When it comes to ancient board games, Western countries have chess, and the Orient has go . In Japan, go was viewed as a game for the elderly, and that's why it was often ignored by many people, especially the young. But that changed a few years ago, and go is now enjoying a tremendous boom among elementary and junior high school students.
Today, introductory go classes for children are deluged by applicants, with demand up several hundred percent. Toy stores and other retailers are often sold out of go sets for beginners. Virtual go software is also selling briskly. About one million children have taken up the game recently.
"We've never seen such an explosion of interest before," says Kobayashi Tadashi of The Nihon Ki-In (Japan Go Association).
The craze was started by a manga series called Hikaru no Go . The manga hero, a male elementary school student, does everything he can to become a professional go player. The series was launched in a weekly children's manga magazine in December 1999, and since then the storyline has been extended into 16 volumes. More than 15 million have been sold so far. The TV anime series hit the air in October 2001, and it now enjoys an average audience rating of 10%. The hero quickly attracted the admiration of kids and got them thinking, "Hey, go is cool!"
From the manga series, Hikaru no Go.
©H.O. and S.T.D.P.
A go board has 19 vertical and 19 horizontal lines. The two players take turns placing round "stones" on the line intersectionsone player has black stones, the other white. The object of the game is to take the opponent's stones by surrounding them, and to gain control of space on the board. The winner is the player with the greater amount of "territory" at the end of the game.
Go was invented in China more than 3,000 years ago. It came to Japan some time later, and after the beginning of the 16th century, it gained considerable popularity under the patronage of the Tokugawa Shogunate. Today's version of the game developed through the efforts of go circles in Japan. This version has spread to more than 50 countries, with a dramatic increase in the number of players in China and the Republic of Korea. Thus, an ancient game introduced to Japan from the Asian continent has returned there with new vigor.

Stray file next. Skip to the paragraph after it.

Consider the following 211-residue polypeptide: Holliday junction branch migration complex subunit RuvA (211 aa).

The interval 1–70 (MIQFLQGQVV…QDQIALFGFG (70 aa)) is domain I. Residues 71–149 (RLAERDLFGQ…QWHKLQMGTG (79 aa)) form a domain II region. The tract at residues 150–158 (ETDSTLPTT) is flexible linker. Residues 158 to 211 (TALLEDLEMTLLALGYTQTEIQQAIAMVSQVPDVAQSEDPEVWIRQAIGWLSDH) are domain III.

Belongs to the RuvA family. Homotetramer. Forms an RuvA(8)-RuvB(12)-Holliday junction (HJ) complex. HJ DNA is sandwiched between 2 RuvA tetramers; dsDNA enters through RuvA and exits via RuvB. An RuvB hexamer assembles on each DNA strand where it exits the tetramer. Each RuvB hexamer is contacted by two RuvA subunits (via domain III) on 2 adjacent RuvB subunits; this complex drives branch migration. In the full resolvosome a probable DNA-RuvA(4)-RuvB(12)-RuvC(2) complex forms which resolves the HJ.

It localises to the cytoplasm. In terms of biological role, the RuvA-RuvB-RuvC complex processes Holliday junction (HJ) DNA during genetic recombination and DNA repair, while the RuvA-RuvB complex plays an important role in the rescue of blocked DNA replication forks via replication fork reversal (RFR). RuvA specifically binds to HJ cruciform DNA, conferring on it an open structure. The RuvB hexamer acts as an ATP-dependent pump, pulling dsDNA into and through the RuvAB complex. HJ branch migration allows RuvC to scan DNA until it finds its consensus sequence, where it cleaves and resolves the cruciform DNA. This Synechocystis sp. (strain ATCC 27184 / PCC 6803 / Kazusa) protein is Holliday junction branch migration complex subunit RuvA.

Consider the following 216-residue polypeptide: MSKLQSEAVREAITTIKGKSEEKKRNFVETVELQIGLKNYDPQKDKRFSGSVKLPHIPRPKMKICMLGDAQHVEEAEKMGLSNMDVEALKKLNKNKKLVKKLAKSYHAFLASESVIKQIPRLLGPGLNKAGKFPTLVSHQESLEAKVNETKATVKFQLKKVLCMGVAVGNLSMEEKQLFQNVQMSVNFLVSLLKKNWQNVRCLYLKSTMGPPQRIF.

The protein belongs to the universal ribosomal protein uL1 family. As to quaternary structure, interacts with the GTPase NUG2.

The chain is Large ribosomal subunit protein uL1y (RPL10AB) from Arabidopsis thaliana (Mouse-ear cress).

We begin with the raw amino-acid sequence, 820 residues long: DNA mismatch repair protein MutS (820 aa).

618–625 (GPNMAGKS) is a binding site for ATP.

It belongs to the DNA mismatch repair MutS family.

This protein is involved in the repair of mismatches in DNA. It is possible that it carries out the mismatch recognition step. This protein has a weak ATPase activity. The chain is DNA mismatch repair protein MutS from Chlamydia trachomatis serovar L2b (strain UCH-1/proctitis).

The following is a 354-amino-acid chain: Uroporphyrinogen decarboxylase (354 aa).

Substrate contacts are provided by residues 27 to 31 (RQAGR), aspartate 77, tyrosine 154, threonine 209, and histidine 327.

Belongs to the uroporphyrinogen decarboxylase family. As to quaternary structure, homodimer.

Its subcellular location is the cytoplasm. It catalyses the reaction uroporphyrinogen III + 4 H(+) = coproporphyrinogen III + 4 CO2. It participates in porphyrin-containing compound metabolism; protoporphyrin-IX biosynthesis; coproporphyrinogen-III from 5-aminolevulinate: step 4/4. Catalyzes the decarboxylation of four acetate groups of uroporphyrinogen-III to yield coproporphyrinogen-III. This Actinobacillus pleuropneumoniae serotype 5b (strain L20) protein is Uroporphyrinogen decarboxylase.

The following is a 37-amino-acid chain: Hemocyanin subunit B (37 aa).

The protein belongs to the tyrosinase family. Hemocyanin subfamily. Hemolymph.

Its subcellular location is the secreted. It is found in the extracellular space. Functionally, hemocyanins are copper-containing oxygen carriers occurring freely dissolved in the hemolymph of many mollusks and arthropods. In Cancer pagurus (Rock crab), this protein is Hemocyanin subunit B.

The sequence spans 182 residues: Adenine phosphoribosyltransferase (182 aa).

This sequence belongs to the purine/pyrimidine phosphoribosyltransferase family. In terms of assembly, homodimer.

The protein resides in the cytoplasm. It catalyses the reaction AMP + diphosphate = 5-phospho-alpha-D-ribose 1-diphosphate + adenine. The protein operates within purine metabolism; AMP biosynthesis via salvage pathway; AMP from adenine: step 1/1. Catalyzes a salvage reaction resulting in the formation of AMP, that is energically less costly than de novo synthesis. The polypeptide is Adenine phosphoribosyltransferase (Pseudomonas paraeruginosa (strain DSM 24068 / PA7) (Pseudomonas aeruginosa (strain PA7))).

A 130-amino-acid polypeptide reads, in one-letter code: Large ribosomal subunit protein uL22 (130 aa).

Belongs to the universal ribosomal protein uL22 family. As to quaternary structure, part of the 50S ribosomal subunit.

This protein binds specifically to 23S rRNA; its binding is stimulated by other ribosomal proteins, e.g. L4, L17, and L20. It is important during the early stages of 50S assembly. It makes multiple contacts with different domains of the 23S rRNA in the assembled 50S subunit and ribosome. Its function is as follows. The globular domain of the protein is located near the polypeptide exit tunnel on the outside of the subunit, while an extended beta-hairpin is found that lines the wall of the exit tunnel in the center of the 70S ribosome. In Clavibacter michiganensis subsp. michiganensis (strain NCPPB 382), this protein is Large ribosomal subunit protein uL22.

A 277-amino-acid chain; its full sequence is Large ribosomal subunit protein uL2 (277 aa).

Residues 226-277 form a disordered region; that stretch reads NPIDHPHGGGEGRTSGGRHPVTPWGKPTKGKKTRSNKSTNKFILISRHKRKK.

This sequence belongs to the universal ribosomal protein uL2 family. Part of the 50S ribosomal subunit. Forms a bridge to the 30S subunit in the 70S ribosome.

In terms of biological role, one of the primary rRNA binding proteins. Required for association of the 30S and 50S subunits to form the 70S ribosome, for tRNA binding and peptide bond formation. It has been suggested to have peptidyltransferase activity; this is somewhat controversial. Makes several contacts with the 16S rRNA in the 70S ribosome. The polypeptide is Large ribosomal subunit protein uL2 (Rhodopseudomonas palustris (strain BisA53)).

The number of players in Japan peaked in the early 1970s at 12 million. Each year after that saw fewer and fewer players for two main reasons: (1) go strategy is hard to master, even though the rules are simpler than chess or the Japanese version of chess, shogi; and (2) a game tends to last a long time before you know who the winner is. In 1998, the number of go players in Japan had dropped to only 3.9 million. The manga series made go a hit again, starting in 1999. Even so, top professional players from the Republic of Korea and China tend to have the upper hand at international matches today.
Kobayashi says, "We certainly don't want to see the current go boom lose steam. We want more youngsters to recognize how the game develops perseverance and strengthens their ability to plan ahead. Then, hopefully, young players will return the lead to Japan, the country where modern go developed. It would be great if one or more of our young players gained enough expertise to place among the world's top professionals."
In a decade or two, he'll find out if this dream will come true.